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LPs from the Attic: Iggy Pop — The Idiot

January 11, 2010

Iggy Pop – The Idiot (RCA, 1977)

I’m an idiot for you.
–Sister Midnight

All aboard for funtime!

There’s some Weirdness afoot here in the LPs from the Attic offices. The robots down on the automated warehouse floor have pulled an interesting hat-trick when it comes to picking great, semi-obscure records from around the same year of release–Simply Saucer’s Cyborgs Revisited, Thin Lizzy’s Bad Reputation, and Iggy Pop’s (born James Osterberg) The Idiot were all released in that magical year of 1977. It was a simpler time…. Okay, no it wasn’t. People who indulge in that kind of rose-colored revisionist nonsense are truly idiots (I’m looking at you, Glenn Beck). At any rate, hearing these records around the same time has been a revealing, rewarding experience, as all represent great artists at high points in their careers, no matter their ultimate level of success.

Which brings me back to Iggy. By the time he and the proto-punk Stooges had parted ways, Iggy had almost checked out from the scene entirely and joined the bleedin’ Choir Invisible due to a convergence of several “life-changing events” (as your health insurance provider might call it, if you have any insurance). He was at a transitional moment in his personal life (he’d just kicked heroin and finished a self-imposed stint in mental hospital) and he’d split with the outfit that had made him a jagged, blood-covered star. He wasn’t a young man, but he wasn’t an old fogey yet, either. His naked torso didn’t inspire the same kind of shock and revulsion it does now, for instance, even if his sartorial choices still stirred controversy.

His musical prospects were murky, and real friends were few and far between, or dead, or worse: sober; those that remained were changed by the same forces to which the others had (some famously) succumbed:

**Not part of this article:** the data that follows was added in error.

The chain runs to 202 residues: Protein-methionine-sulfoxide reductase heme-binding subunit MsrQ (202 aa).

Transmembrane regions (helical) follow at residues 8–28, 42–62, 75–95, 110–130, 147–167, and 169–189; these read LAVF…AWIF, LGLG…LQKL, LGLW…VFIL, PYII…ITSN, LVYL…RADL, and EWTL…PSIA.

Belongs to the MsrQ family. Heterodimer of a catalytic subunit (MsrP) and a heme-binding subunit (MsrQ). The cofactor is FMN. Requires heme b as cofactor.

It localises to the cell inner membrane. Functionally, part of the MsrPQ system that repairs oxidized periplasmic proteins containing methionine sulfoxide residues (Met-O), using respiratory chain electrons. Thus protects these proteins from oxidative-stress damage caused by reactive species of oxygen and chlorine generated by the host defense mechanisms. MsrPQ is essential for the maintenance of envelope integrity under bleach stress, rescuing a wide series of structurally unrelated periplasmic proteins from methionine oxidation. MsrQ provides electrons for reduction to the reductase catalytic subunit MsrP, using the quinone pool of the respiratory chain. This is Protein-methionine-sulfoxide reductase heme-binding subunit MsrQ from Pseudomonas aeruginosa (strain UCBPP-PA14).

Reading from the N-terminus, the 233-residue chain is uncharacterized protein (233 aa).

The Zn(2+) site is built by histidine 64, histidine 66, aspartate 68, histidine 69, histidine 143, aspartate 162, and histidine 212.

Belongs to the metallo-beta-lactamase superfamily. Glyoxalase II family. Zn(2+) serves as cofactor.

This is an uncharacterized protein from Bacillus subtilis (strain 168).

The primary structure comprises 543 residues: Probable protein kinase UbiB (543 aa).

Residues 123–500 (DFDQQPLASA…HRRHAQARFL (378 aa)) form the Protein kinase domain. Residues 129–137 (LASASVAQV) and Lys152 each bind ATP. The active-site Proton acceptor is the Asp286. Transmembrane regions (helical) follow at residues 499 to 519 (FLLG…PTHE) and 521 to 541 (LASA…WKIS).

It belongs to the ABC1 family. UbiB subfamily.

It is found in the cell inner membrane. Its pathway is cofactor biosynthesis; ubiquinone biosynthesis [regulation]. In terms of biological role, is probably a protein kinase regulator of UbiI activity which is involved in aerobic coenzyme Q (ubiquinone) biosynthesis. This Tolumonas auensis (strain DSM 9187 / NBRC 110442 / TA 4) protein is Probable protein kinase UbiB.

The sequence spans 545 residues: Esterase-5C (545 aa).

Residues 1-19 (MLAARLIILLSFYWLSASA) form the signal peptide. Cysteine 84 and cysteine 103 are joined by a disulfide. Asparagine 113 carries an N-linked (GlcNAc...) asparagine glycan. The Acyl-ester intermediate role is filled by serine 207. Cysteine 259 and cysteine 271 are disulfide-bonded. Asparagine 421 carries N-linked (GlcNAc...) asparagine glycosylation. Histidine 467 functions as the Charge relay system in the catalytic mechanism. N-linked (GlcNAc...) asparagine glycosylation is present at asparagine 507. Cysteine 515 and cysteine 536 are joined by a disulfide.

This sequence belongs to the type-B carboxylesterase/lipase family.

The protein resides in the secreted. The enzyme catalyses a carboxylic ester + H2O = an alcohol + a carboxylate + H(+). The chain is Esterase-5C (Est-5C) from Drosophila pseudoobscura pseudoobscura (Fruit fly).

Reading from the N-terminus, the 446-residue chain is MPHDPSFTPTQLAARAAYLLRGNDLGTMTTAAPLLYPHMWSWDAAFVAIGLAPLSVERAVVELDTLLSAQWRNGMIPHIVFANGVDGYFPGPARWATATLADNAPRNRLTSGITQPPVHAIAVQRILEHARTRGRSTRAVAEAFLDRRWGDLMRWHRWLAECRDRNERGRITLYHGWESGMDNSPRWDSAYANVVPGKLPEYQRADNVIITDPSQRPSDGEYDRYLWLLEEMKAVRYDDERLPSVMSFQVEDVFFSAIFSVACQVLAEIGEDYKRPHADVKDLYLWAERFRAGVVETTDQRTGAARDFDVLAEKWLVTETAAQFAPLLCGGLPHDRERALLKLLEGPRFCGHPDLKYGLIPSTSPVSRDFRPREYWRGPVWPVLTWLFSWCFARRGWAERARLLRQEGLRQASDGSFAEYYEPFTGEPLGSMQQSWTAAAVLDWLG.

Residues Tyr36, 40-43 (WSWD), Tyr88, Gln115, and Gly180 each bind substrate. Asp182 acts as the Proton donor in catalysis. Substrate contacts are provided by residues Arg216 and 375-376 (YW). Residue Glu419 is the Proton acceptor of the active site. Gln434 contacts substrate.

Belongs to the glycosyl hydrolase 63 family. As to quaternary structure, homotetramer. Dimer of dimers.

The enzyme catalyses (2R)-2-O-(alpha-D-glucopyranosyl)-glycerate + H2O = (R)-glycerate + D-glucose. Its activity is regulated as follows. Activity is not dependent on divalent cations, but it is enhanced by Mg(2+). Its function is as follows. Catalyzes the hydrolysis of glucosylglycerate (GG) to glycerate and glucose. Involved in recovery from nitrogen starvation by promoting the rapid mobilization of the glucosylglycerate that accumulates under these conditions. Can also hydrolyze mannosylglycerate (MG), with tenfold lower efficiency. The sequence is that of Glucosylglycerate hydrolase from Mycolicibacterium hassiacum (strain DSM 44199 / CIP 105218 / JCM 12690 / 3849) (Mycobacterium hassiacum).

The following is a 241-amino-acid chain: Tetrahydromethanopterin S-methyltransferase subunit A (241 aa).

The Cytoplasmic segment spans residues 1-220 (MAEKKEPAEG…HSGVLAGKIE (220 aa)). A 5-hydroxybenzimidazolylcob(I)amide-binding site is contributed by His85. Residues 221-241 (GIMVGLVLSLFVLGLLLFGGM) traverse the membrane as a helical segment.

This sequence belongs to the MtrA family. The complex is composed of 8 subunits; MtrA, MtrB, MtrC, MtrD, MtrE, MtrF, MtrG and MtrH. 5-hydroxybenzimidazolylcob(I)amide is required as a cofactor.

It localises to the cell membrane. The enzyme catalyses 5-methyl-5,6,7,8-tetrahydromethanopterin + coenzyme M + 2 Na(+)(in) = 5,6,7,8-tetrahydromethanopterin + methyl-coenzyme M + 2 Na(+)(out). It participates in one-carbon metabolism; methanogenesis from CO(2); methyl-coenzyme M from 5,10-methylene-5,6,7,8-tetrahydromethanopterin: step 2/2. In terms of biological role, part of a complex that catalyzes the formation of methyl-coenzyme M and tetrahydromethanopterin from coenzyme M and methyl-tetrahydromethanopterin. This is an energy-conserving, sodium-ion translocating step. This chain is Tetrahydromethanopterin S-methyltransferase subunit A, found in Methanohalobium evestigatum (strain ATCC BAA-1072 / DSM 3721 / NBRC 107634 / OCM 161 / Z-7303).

What happened to Zeke? / Dead on Jones, man. / How about Dave? / O.D.’ed on alcohol. / Whatever happened to James? / Oh, he’s gone straight….

Dum Dum Boys

What to do next? Naturally, like any struggling rocker of his age and pedigree, you join forces with (read: accept a perfectly timed life-line from) David Bowie (happy birthday, db!) and create an introspective, drug-weary, Euro-trash-strewn m(dis)asterpiece of a stylistic (if not thematic) curve-ball.

So, Iggy calls Sister Midnight and goes Nightclubbing, reaching for the Moon from the gutter. He dances some brand new dances–like the Nuclear Bomb–with his China Doll (full disclosure: I prefer his version to Bowie’s, though I like both. Bowie’s is just too quintessentially 80’s coke-brittle in production). He sings leery ballads as he walks the streets of chance with his Baby (odds: slim to none). He does all in his raw power to avoid getting back on the production line of validating anyone’s preconceived notions about who he is or what he is capable of.

The ode to his boys in the Stooges (“Dum Dum Boys”) and the soul-pulverizing slide-whistle drone of “Mass Production” fight with broken whiskey bottlenecks in the smoke-filled green room for place as my favorite of the album entire. “Dum Dum”‘s repeating, lazily razorous guitar riff pins your ear to the wall. The bass lines funk along ominously. All you can do is bear witness to Iggy’s wry lament for the Good Bad Old Days with his former band-mates and friends.

And we’d sing da-da-da-da dum dum day
–Dum Dum Boys

This reminds of some of my old homies–some that I used to get into trouble or waste time with–that I’ve fallen out of touch or fallen out with, or that have shuffled (or jumped willingly) off this mortal coil, and I decide to act on the warning implied by this:

Now I’m looking for the dum dum boys / Where are you now / When I need your noise?

Sometimes, you need your old boys (or gals). You need your old noise. Or to make some new noise with the right people. Messages received, Mr. Pop. I’m dialing my old college roommate on the cell, ripping off my shirt, diving off my front porch into some thorn-bushes, and smearing myself with glittering metal shavings the very first fucking second after I press the Send button on this piece.

In all, though, this quote deserves promotion to the status of Lift-Out, as it summarizes perfectly Ig’s long-standing M.O.:

I don’t need no heavy trips. I just do what I want to do.


Me, too, James Osterberg. Me, too. I don’t want to be almost like you (you being almost like her). Or almost like him. As I’ve stated elsewhere, I just want to be me.

[Ed.: To Mr. Osterberg/Pop or his reps, we’re still waiting to hear back from you about the RFI/RFP for the Iggy Pop Rock Scholarship.]

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